Interpretation is critical
The wide availability of molecular diagnostic techniques, such as polymerase chain reaction (PCR) or DNA-based testing techniques, means that rapid and sensitive testing is now possible for many aquatic animal pathogens. Most laboratories have PCR testing capabilities because the techniques are routine and laboratory equipment is becoming increasingly affordable.
However, all diagnostic tests can produce incorrect results, including PCR tests. Good laboratories minimise the likelihood of this and investigate any unexpected results. PCR tests detect genetic material, not viable pathogens, so correct interpretation of test results is essential.
Testing laboratories must be aware of the limitations of diagnostic tests and understand circumstances where results should be disregarded or samples re-tested.
Without follow-up testing (which may not be possible in overseas laboratories due to the type or amount of samples) and the use of additional diagnostic tools to build evidence that a pathogen is truly present, incorrect conclusions can be made.
Mark Schipp says that molecular methods are very useful for detecting pathogens of interest when applied and interpreted correctly.
“Molecular methods test for small fragments of genetic material in a sample and strict laboratory procedures are necessary to prevent misleading outcomes. Incorrect results can occur for many reasons such as sample contamination or problems with test performance,” he says.
“A test for one pathogen can also give a positive result for another pathogen if they are genetically similar. This can be a problem for some viruses because their genome changes over time.”
Case study 2: Similar, but not the same
Australia has several endemic aquatic animal disease pathogens that are related but remain distinct from internationally reportable pathogens. Two examples are Tasmanian aquabirnavirus in Atlantic Salmon, and gill-associated virus (and other yellowhead virus complex variants) in prawns.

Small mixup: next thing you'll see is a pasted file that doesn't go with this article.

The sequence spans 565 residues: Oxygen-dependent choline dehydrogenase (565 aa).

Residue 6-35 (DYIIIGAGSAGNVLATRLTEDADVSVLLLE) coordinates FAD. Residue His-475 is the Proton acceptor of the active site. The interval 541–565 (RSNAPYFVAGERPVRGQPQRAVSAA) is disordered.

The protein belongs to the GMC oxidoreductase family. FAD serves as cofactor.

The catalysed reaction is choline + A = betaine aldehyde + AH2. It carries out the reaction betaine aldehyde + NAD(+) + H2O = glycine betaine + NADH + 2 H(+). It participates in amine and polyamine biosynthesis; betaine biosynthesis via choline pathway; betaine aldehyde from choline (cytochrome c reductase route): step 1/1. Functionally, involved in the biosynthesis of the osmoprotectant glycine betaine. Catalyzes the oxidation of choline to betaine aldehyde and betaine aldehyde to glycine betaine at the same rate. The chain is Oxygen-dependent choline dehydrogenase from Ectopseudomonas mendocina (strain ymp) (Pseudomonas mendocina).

Nationally agreed procedures exist to ensure investigations for these pathogens follow a logical, transparent and best-practice approach before a final diagnosis is reached. In these examples, Australian laboratories accurately identified the new pathogen species or strains and could demonstrate their differences from the internationally reportable pathogens.
Without a rigorous and transparent diagnostic approach, presumptive diagnosis of a reportable disease may have led to Australia unnecessarily changing its disease status, triggering costly response actions and damaging our international trade in aquaculture and fisheries species.
Mark Schipp explains that government biosecurity agencies are responsible for responding to emergency animal disease incidents and managing the diagnostic testing to support their investigations.
They also manage the transfer of specimens to overseas laboratories for research or routine work.
If a reportable disease is suspected, or when there is a significant disease event, by law, the chief veterinary officer (CVO) in your state or territory must be notified.
“It is crucial that aquatic animal biological specimens that need to be sent to overseas laboratories are submitted to, and sent by the biosecurity agency. A policy, developed by the former national Sub-Committee on Animal Health Laboratory Standards allows the transfer of aquatic animal biological specimens to overseas laboratories for infectious and parasitic disease testing under research and routine circumstances.
“This policy applies to all testing laboratories, research institutions and anyone who sends biological specimens sourced from Australian animals to overseas laboratories or other agencies for laboratory or consultative procedures.”
The policy requires that the relevant state or territory CVO agrees to the reasons for testing overseas, and he/she must provide written approval for the transfer.
The CVO must also be notified of any test results, and approve the release of any results by those who provided the samples.Mark Schipp emphasises the need to comply with agreed arrangements.
“These arrangements ensure that aquatic animal diagnostic samples are sent through the appropriate channels, information is recorded and reported appropriately and, if necessary, further investigations take place.
“By working with state and territory aquatic animal health officers everyone can help provide industries and governments with confidence in diagnostic outcomes, regardless of where samples are tested.”
Anyone intending to send terrestrial and aquatic animal specimens overseas for disease testing should contact their state or territory animal health officer.
The Outbreak website provides the contact details for state and territory biosecurity agencies, including reporting hotlines for aquatic animal disease.
FRDC Research Codes: 2012-001, 2013-414, 2014-002
Aquatic Pest and Health Policy Animal Division, Department of Agriculture and Water Resources,